Many local small businesses may soon be eligible for interest-free loans under a new program created by the American Recovery and Reinvestment Act (ARRA).
The newly launched “America’s Recovery Capital” (ARC) program allows small firms to take out loans of $35,000 to pay down existing business debts. Borrowers pay no interest on the ARC loans and repayment does not begin for one year. The loan program was established through the ARRA, which the President signed into law in February.
There are many businesses that would be viable in the long term if they could just make it through this difficult time, and this initiative can make that possible. The ARC program gives entrepreneurs the breathing room they need, so they can pay their bills, retain employees and play their traditional role as job creators in our economic recovery.
To qualify for the ARC loans, small firms must demonstrate they are experiencing immediate financial hardship due to the economic downturn, but are otherwise deemed by the Small Business Administration (SBA) to be viable. The loans will be made by commercial lenders and can be used for payments of principal and interest for existing, qualifying small business debts like credit card obligations, mortgages, lines of credit, and balances due to suppliers, vendors, and utilities.
In addition to the ARC loan program, the ARRA contained other measures aimed at helping small firms access credit. For instance, the new law increases the percentage of a loan that the SBA can guarantee, makes SBA-backed loans more affordable and provides tools to unfreeze the small business credit markets, helping small companies access capital at affordable rates.
Historically, small businesses have always been our nation’s most reliable job creators, generating seven out of ten new jobs. If our nation is going to lift itself out of this recession, we need entrepreneurs to start growing again. The ARC loan program is one element in a whole series of initiatives in the Recovery Act aimed at giving small firms the tools they need to lead our nation back to prosperity.
To apply for ARC loans, businesses should visit their local SBA-approved small business lenders. The loans will be available through Sept. 30, 2010, or until appropriated funding runs out. Additional information about the ARC loan program is available at http://www.sba.gov/recovery/arcloanprogram/index.html
DTV Antenna Assistance
With an estimated 2.8 million people still completely unprepared for the digital television conversion and many more not fully prepared, I offered legislation to make unused converter box coupon funds available for antennas.
Many people still did not realize that the converter box alone may not be sufficient to receive the new signal, especially in rural areas. Digital transmissions are different than analog signals, so viewers who were able to tune in a weak analog signal may get nothing but a blank screen with the new digital ones. In order to receive the signal, many people will need a stronger antenna.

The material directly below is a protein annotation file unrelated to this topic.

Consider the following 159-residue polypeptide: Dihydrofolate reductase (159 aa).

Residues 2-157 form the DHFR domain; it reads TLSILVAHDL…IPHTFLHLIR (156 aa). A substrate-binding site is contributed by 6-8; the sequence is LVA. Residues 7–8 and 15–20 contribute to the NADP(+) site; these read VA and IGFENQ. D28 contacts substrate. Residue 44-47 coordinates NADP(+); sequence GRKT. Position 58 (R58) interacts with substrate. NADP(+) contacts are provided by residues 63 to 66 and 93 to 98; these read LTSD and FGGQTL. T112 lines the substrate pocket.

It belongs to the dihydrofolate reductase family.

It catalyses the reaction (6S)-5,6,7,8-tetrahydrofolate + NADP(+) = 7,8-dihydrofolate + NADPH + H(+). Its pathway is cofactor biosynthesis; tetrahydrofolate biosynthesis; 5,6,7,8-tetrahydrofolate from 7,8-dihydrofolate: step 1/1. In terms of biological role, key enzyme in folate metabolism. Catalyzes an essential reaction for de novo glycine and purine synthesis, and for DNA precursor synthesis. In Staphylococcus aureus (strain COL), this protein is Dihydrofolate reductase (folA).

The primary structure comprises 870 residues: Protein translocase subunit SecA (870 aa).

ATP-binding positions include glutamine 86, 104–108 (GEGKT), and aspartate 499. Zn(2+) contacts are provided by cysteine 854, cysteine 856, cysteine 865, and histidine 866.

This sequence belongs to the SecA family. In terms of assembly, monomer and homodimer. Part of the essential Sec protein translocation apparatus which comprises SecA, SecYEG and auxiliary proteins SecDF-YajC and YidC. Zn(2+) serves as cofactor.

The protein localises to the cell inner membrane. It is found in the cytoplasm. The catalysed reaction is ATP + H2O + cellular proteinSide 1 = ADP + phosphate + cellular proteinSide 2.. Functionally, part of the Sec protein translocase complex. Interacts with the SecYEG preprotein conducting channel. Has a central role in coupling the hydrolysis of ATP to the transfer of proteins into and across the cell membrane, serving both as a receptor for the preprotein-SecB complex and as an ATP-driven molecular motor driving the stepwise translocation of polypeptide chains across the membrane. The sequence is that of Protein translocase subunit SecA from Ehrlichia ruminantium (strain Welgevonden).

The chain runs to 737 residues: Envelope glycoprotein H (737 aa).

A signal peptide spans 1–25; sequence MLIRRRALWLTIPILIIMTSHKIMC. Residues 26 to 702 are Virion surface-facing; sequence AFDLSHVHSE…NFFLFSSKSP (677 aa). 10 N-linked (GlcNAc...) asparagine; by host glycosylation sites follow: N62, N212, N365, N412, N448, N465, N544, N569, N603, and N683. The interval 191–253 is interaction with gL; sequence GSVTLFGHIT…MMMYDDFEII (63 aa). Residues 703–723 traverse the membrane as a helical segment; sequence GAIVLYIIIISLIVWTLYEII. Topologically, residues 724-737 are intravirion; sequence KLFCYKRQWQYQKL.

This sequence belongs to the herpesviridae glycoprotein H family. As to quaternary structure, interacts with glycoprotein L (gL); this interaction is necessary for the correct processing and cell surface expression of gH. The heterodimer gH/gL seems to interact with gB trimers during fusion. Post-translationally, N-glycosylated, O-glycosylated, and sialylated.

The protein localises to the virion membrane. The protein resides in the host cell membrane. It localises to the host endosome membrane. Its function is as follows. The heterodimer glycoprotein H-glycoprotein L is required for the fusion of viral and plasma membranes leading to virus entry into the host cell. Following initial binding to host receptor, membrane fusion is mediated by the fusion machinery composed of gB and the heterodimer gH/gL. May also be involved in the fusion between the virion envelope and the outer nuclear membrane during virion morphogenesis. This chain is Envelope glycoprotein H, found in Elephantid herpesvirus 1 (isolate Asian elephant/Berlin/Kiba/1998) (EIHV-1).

Unlike analog signals, which when weak or obstructed may be received with fuzzy yet watchable reception, digital signals are received either perfectly or not at all. Viewers experiencing the "digital cliff effect" will likely require an antenna modification. The FCC has estimated that about five percent of over-the-air viewers may need a new antenna due to the "digital cliff effect," equivalent to about one percent of all households with televisions.
With this in mind, I sponsored a bill that would create a coupon program similar to the digital-to-analog television converter box coupon program. Under the legislation, consumers could receive a $40 coupon that could be used toward the purchase of a new antenna until September 30, 2009.
The program would be funded with unused or expired converter box coupons, which are offered by the National Telecommunications and Information Administration (NTIA) of the U.S. Department of Commerce. Under that program, consumers can receive up to two $40 coupons between January 1, 2008, and July 31, 2009, and must be used within 90 days after issuance towards the purchase of a stand-alone device used solely for digital-to-analog conversion.
The $1.5 billion converter box coupon program is funded largely through receipts from the auction of the analog television spectrum.
On June 3, 2009, the Federal Communications Commission (FCC) held its final Open Commission Meeting before the June 12 DTV transition. Witnesses indicated that consumer DTV education and outreach efforts are accelerating, that digital signal reception and antenna issues could still be a problem for some viewers, and that the supply of converter box coupons and converter boxes should be sufficient.
Since February, when the federal government postponed the transition for three months, the number of households that are completely unready has been cut in half – from 5.8 million to 2.8 million homes, according to estimates by the Nielsen Company.
Given the role television plays in most people’s day-to-day lives, it is important to help make sure people are ready for the enormous change.
After June 12, 2009, households with over-the-air analog-only televisions will no longer be able to receive full-power television service unless they either buy a digital-to-analog converter box to hook up to their analog television set; acquire a digital television or an analog television equipped with a digital tuner; or subscribe to cable, satellite, or telephone company television services, which are expected to provide for the conversion of digital signals to their analog customers.
Analog broadcast television signals, which have been broadcast for over 60 years, will cease, and full-power television stations will broadcast exclusively digital signals over channels 2 through 51.